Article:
Survival Media Agency and Resource Media join the Water Hub for an “Ask Me Anything” discussion about how to create and source images ethically as cause communicators.
“Photography, in general, can be very transactional. It’s this snapping of a photo, taking something from someone… a representation of their image in a certain situation to promote an idea.” -Marcela Gara; Senior Creative Director, Resource Media
That’s how Marcela Gara from Resource Media, herself a photographer as well as a creative director, explained the need for groups like ours to be talking about ethical imagery. We were lucky to have Marcela join us for a roundtable discussion on the topic, along with Ritu Bhardwaj from Survival Media Agency.
I learned a ton listening to the two of them. Watch the full talk above, and download the Practical Guide to Ethical Imagery we co-produced with Survival Media Agency here. Here are five top takeaways from our conversation on how to be more mindful visual storytellers:
Be careful with Creative Commons licensed photos. While Flickr can be a great source for free images, it’s still a good idea to check with the photographer before using their work for advocacy communications, and be sure to ask them if the people pictured have consented to their pictures being used in this way as well.
Photos and videos don’t have to be professionally produced to make an impact. Unable to send photographers into people’s homes during the pandemic, Resource Media trained community members on the ground to make smartphone videos for a public health campaign. They have a great guide for DIY visual storytelling here. Survival Media Agency also uses participatory media, such as this video produced by farmer communities and land activists in Central Sulawesi, and this one featuring global anti-plastic advocates that self-recorded on mobile phones. In both cases, the resulting content was powerful because it was so immediate and close to the heart.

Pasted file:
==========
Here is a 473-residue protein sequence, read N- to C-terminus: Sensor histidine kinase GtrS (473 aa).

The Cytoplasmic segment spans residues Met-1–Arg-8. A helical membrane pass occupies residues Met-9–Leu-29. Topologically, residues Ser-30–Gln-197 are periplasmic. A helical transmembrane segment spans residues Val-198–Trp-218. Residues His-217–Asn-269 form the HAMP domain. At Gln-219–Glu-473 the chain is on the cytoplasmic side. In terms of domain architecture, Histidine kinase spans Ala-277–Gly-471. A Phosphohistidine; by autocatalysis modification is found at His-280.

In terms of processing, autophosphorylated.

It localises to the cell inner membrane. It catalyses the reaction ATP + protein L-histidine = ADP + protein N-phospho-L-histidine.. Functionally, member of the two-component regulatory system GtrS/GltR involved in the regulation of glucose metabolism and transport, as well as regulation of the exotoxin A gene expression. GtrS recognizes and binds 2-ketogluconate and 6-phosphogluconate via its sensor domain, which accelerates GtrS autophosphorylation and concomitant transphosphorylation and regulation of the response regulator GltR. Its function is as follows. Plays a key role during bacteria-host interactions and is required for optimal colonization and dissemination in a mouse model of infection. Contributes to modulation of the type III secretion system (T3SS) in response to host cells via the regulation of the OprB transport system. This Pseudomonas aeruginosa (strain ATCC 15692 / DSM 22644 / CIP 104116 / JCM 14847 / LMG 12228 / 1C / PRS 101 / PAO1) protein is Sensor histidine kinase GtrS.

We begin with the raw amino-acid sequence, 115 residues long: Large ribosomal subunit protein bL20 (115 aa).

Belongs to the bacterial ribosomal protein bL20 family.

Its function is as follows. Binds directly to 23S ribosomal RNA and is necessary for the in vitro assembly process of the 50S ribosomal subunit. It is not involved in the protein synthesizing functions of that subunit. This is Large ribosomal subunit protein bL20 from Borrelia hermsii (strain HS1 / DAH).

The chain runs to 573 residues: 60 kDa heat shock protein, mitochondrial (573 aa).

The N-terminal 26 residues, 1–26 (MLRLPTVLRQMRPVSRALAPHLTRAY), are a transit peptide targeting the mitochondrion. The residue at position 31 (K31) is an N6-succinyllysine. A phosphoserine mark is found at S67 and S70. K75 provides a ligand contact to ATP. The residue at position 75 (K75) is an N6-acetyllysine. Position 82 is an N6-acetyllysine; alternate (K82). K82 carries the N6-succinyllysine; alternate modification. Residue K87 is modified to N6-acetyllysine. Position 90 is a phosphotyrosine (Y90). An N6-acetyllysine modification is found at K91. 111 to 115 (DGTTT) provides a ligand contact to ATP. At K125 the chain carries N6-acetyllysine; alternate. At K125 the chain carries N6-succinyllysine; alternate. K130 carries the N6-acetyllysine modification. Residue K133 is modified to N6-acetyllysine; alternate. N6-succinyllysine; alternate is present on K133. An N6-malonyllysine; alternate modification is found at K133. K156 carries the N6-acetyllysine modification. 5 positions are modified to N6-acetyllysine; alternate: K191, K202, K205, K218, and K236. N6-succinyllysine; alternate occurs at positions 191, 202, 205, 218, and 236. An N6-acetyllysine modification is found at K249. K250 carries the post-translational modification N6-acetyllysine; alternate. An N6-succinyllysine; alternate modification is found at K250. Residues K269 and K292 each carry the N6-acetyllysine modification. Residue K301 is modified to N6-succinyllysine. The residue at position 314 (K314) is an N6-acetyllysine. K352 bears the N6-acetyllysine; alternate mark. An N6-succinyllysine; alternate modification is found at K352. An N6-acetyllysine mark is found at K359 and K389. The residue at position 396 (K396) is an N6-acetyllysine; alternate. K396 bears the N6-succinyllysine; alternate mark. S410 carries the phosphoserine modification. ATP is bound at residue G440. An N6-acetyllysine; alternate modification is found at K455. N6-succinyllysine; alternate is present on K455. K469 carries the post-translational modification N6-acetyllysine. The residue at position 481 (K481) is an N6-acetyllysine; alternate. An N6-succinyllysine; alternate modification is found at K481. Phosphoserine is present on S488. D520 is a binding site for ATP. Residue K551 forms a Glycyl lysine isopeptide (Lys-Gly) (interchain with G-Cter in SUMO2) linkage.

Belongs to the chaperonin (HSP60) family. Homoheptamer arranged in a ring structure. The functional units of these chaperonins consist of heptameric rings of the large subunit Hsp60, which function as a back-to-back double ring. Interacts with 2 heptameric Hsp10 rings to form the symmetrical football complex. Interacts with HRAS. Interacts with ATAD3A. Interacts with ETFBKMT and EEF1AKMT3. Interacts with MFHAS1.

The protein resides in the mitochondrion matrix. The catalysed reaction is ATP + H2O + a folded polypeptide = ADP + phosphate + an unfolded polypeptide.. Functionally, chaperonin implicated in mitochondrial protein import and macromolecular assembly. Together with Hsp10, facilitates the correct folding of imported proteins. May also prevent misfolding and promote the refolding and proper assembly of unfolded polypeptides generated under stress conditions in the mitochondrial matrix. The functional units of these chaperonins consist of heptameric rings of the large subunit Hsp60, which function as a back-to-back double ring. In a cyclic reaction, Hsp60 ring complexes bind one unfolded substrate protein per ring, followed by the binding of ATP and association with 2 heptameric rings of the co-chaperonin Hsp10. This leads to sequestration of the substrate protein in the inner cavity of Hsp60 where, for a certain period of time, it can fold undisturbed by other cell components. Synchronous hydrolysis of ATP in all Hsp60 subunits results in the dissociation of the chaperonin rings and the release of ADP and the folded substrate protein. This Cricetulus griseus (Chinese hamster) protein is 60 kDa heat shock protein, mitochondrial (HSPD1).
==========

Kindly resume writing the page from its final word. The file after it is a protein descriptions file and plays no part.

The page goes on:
Compensate participants as well as producers! When budgeting for a creative project, include money to compensate the people whose stories will be featured as well as those behind the camera. As Ritu said, these participants “forgo things we don’t always see for that image to come to life and they deserve to be honored for that.”
Avoiding tokenization: As the environmental movement has become increasingly aware of its diversity problem, some groups have been using “inclusive” imagery that misrepresents their current staff and supporters. Marcela’s advice is to use imagery that truly reflects your organization and its work, and ensuring that everyone involved with a visual project (from planning to posting on social media) is able to raise concerns if something doesn’t sit right.
Protecting people’s privacy: In a time when many states have criminalized protests, how do we show people power without jeopardizing participants’ safety? Work with the event organizers on a plan, come with a shot list (things like signs, hands, silhouettes, etc. can capture the energy without revealing anyone’s identity), brief participants on what you will and won’t photograph, and ask for consent.
Thanks to those of you that joined with questions, and for those that missed the discussion, I encourage you to watch the full talk.
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